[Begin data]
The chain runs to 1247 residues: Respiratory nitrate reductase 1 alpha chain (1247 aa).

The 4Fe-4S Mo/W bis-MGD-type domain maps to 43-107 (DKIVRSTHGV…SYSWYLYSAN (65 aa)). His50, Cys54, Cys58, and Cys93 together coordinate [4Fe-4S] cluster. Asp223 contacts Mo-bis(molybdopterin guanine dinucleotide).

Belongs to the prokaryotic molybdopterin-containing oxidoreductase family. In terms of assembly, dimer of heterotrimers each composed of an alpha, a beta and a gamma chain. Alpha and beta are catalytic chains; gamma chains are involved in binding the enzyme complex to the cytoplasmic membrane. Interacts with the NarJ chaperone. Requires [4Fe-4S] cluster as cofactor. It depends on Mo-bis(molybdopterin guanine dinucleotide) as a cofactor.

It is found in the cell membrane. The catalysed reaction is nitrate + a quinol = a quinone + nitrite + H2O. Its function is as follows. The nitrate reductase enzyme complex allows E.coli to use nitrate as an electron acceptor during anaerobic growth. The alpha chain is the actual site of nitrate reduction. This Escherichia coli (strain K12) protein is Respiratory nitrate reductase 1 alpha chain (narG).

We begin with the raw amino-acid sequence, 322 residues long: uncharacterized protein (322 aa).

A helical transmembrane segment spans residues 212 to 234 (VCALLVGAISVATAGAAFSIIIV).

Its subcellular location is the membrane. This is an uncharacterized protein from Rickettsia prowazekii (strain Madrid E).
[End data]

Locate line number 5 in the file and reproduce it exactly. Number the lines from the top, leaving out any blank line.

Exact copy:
We begin with the raw amino-acid sequence, 322 residues long: uncharacterized protein (322 aa).